— Stories of King Arthur and His Knights - Retold from Malory's "Morte dArthur" • U. Waldo Cutler

... a familiar one to Mrs. Tudor's children almost ever since they could remember. "Great-Uncle Hoot-Toot" had been a sort of autocrat and benefactor in one, to the family. His opinions, his advice had been asked on all matters of importance; his approval had been held out to them as the highest reward, his displeasure ...
— Great Uncle Hoot-Toot • Mrs. Molesworth

... Father,—My mother's letter, which has just arrived, has given me much concern. The letter which has, I am sorry to learn, given you and her uneasiness was written rapidly and thoughtlessly enough, but can scarcely, I think, as far as I remember its tenour, justify some of the extraordinary inferences which it has occasioned. I can only assure you most solemnly that I am not initiated into any democratical societies here, and that I know no people who make politics a common or frequent topic of conversation, except ...
— Life and Letters of Lord Macaulay • George Otto Trevelyan

... "Wonderful words they were," says Mrs. Booth-Tucker. This whets our curiosity. We are always listening for "wonderful words." But, alas, we are doomed to disappointment. The lady knows her mother's words were "wonderful," but she cannot reproduce them. Here memory is defective. "I can remember so few of the actual words," she says. Nevertheless, she gives us a few samples, and they do not seem very "wonderful." Here are two of the said samples: "Live, live, live, remembering that night comes always quickly, and all is nothingness that dies with death!" ...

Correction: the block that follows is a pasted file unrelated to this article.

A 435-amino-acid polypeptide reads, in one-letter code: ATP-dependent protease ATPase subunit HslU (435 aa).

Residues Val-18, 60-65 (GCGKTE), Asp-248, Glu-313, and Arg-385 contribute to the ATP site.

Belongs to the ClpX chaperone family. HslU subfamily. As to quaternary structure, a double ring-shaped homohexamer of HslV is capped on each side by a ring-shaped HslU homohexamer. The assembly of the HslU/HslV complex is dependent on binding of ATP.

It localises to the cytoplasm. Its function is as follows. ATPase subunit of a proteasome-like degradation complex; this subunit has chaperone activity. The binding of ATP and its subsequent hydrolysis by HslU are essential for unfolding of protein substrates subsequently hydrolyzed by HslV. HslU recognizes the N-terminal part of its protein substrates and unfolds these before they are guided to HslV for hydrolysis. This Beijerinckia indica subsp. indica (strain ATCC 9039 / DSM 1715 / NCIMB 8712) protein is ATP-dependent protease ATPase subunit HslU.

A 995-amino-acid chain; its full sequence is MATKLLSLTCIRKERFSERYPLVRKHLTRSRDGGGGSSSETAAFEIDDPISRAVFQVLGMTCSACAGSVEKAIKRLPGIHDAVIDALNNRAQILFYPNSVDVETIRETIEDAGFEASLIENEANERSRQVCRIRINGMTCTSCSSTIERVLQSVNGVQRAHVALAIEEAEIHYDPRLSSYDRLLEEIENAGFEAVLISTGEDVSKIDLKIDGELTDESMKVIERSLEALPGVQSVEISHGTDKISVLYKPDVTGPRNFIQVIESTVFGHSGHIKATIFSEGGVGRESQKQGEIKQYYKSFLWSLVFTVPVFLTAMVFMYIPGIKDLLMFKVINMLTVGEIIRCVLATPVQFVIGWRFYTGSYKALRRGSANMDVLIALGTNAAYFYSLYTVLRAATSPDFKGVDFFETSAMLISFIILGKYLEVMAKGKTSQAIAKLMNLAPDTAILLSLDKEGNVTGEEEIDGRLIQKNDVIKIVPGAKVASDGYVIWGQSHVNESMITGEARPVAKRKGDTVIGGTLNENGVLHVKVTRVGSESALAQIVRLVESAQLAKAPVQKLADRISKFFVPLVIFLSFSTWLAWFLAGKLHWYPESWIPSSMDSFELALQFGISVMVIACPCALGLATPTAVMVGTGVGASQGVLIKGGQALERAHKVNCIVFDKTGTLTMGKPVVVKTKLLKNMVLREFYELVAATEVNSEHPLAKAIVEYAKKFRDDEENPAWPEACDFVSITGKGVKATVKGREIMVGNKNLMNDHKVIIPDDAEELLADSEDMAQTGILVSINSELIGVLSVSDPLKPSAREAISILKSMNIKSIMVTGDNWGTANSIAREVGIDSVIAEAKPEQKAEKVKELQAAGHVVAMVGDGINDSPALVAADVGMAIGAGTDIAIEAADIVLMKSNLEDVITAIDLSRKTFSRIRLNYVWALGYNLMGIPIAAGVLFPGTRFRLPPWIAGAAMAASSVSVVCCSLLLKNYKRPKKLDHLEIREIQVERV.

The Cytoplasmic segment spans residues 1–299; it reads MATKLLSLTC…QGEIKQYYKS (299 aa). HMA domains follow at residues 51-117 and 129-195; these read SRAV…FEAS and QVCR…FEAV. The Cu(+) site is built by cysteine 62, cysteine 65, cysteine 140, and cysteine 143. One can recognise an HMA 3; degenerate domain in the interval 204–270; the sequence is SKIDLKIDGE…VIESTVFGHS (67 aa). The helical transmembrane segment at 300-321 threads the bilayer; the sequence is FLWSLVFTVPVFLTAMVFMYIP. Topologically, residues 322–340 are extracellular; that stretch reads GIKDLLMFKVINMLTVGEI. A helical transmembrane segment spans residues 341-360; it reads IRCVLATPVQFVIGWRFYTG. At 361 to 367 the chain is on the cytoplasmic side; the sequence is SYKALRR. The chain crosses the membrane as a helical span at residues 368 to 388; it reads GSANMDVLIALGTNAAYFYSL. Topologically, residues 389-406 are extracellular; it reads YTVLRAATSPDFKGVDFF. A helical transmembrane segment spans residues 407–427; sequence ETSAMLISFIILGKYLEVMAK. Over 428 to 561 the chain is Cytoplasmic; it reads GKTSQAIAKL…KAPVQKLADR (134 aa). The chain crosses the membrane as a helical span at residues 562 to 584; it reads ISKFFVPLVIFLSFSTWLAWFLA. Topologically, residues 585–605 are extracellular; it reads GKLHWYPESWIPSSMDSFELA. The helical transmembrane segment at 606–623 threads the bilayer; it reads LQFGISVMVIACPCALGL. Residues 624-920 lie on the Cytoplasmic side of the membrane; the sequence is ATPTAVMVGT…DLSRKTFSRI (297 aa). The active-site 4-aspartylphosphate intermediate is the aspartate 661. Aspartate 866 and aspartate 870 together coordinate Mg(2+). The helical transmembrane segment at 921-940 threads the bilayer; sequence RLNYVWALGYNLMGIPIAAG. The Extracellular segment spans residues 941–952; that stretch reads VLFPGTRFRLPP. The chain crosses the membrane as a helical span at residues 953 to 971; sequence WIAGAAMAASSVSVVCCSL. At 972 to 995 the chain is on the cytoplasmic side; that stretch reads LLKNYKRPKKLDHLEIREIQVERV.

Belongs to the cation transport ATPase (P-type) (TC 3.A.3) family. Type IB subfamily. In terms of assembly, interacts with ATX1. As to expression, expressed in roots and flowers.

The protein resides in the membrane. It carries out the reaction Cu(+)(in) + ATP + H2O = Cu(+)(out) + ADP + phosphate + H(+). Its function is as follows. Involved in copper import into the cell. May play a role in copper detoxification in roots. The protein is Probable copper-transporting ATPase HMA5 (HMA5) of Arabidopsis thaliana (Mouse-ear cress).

— Flowers of Freethought - (Second Series) • George W. Foote

... the following: "Remember the barbarities that have been committed by the enemy's Indian scoundrels. Take your revenge, but don't forget that, though those dastardly villains have promiscuously murdered women and children of all ages, it is my order that no women or children be killed ...
— Montcalm and Wolfe • Francis Parkman

... said; I was almost dazed with anger and fright. I remember I cried several times, 'Let me go!' but he paid not the slightest attention to me. He just held me tight ...
— The Moneychangers • Upton Sinclair

... honours it has won in the past. I want you all to bear in mind about such night operations, that they can never be a certain success, and because they sometimes fail it does not, therefore, bring discredit on those who attempted to carry them out. You must remember that, if we always waited for an opportunity of certain success, we should do nothing at all, and that in war, fighting a brave enemy, it is absolutely impossible to be always sure of success: all we ...
— Sir John French - An Authentic Biography • Cecil Chisholm

... We may remember at the outset that in this matter of the education of the Negro we are treating a question which must be considered, to a certain extent, ethnically. We are dealing with a people with race peculiarities: but it seems to me that it is very useless to ask whether we are training an inferior ...
— The American Missionary, Vol. XLII. April, 1888. No. 4. • Various

... said, at length. "He was a fellow-clerk of mine. I remember, also, that he disappeared at the same time with you. The story is a strange one, but I am inclined to think it is true. What ...
— Tom, The Bootblack - or, The Road to Success • Horatio Alger

... leaves and the blackness of the berries clustering over the old wall, gave it a charm which we could not fail to feel; and the view from the creeper-grown arbour over the richly-wooded hills and brilliant fields, with the bright garden as a background, made a scene to remember and enjoy. ...
— Twixt France and Spain • E. Ernest Bilbrough

... who was familiarly called by his friends Clark Ingersoll, served in that Congress. He was a very clever man, possessed of considerable talent, and could on occasions deliver a capitally witty speech. I remember a rather ingenious passage from one of his speeches delivered when the controversy between the President and Congress was at its height. He asserted that the country was sorely afflicted; that it suffered all sorts ...